MINNEAPOLIS â€“ A replay of the nation’s only file-sharing case to go to trial has ended with the same result â€” a Minnesota woman was found to have violated music copyrights and must pay huge damages to the recording industry.
A federal jury ruled Thursday that Jammie Thomas-Rasset willfully violated the copyrights on 24 songs, and awarded recording companies $1.92 million, or $80,000 per song.
[Source: Yahoo News]
I really don’t know why the RIAA hits people with these kinds of fines. I’m obviously no fan of pirates, but when I was a kid, I remember hearing that shoplifting carried a fine of 7x the value of goods you stole. But, $80,000 per song is a 80,000x fine. The RIAA and is also in another case against Brittany English aiming for 150,000:1 damages. Personally, I think piracy should carry a lesser penalty than shoplifting. I know that opens up problems for when trying to pursue court-cases, because small-fines aren’t really worth the time or effort, but oh well. (I’ve heard that some stores won’t even try to prosecute you if you shoplift small dollar-value items; it’s not worth their time. That’s the unfortunate side of small-penalties.)
The justice system exists not just to punish crime, but to punish it appropriately. This punishment is out of proportion to her crime (does anyone think she did $1.92 million worth of damage to the music industry?), which is an injustice in itself. I think everyone has a sense that say, shoplifting $24 worth of merchandise should carry a penalty, but it shouldn’t be an excessive penalty. We’d all be aghast if Walmart hit a shoplifter with a $1.92 million fine. This injustice just fuels dislike of the recording industry (and entire copyright-industry by association), and allows pirates to pretend that they’re the “good guys” here – as if the other side being “bad” somehow makes you “good”.
In general, I think people’s motivation for sharing digital media on the internet is to be nice to their fellow man. I think it feels completely different than, say, shoplifting. I’ve had pirates offer me pirated copies of this or that software because I happened to mention it, and it’s done with a “hey let me help you out” attitude. (And, no, I never take pirated media.) For that reason, I think uploading-pirates see themselves as helping out their fellow man – even if it hurts the big, evil, faceless corporation (assuming they think about the creator at all). I mean – how much more evil can you get than trying to stop people from “sharing”. It’s like the corporations are run by Gargamel. I’m kidding, of course. I don’t believe piracy can be reasonably compared to sharing, although, I think pirates probably view the world that way.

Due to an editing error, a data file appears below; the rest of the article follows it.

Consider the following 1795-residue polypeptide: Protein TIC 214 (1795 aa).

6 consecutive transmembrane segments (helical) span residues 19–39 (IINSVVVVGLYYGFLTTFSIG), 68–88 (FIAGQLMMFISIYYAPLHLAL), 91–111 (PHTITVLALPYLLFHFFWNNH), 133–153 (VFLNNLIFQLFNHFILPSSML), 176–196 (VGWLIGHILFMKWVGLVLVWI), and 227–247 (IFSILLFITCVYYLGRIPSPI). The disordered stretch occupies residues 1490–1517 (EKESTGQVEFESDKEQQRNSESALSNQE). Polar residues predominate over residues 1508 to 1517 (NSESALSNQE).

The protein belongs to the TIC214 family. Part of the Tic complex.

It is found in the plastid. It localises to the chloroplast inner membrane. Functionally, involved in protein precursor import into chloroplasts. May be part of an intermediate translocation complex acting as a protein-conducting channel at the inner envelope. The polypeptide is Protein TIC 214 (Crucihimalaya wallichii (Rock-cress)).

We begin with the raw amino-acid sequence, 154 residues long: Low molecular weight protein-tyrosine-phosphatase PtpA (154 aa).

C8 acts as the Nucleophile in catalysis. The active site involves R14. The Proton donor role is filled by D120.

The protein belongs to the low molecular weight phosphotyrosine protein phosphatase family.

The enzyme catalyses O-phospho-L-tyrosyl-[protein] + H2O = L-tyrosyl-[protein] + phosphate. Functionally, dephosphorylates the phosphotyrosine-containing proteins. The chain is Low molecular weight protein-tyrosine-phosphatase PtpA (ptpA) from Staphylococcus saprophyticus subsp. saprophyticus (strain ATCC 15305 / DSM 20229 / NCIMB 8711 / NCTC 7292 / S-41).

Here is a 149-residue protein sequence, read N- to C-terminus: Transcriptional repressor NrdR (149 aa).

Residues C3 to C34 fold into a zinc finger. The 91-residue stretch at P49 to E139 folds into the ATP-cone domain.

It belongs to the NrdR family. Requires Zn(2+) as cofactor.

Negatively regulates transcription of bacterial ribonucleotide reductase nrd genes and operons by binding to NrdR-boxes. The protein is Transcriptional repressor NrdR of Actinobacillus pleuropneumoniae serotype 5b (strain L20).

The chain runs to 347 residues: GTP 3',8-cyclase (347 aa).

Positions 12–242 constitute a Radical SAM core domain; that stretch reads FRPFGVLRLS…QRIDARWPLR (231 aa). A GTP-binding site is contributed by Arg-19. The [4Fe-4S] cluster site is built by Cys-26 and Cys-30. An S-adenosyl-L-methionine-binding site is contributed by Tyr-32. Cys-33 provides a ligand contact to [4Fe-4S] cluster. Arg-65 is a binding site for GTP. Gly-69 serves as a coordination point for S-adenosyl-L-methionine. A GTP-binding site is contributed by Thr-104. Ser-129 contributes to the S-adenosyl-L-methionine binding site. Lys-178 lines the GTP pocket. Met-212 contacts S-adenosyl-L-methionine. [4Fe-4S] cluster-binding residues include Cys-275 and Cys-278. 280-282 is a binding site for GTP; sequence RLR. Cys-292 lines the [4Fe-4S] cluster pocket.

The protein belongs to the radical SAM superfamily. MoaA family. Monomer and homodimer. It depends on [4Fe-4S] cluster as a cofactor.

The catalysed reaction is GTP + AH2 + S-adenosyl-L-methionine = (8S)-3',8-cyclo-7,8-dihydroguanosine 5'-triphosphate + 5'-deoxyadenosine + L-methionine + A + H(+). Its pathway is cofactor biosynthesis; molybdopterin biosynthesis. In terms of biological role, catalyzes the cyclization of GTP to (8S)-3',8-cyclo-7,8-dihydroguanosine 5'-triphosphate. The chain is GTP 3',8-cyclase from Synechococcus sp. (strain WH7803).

My guess is that the recording industry wants to cover their court costs, and paying lawyers to get a couple-hundred dollar ruling isn’t worth it. But, $1.92 million is still outside the range of reasonable lawyer costs. Or maybe their strategy is to scare the bejesus out of pirates – to send a message? Is that the purpose of these trials?
There are some hints that the recording industry won’t try to make her pay – and why would they, it’s not like she has the money. But, what does that mean? That a bad credit rating for the next seven years is her punishment?
Now, of course, she was uploading songs on Kazaa (rather than downloading them). Which means that she could potentially have shared with hundreds of people. But, I think any fine against her should be the minimum sufficient to stop her activity. Heck, she’d probably stop if she got a cease and desist letter in the mail. She also tried to get out of the accusations by claiming that someone else (her ex-husband or kids) did it, or that someone hacked into her wifi connection (even though she doesn’t have a wifi connection). I doubt that helped her case – the jury was probably insulted about being lied to. I’ve also read that her lawyer was trying to argue (in another case) that filesharing was “fair use” – which almost everyone (including anti-copyright activists) thought was a very bad argument. And the fact that she opted out of paying a settlement, and then keeps appealing the verdict (this is her second appeal and she plans for a third) probably isn’t helping at all.
There’s also something bizarre in the fact that she had a $1.92 million fine, but the PirateBay was hit with only a $3.6 Million fine (plus a year’s jail time). They’ve done far more damage to the creative industries than this woman.
The whole situation just leaves me feeling confused with a sense of injustice.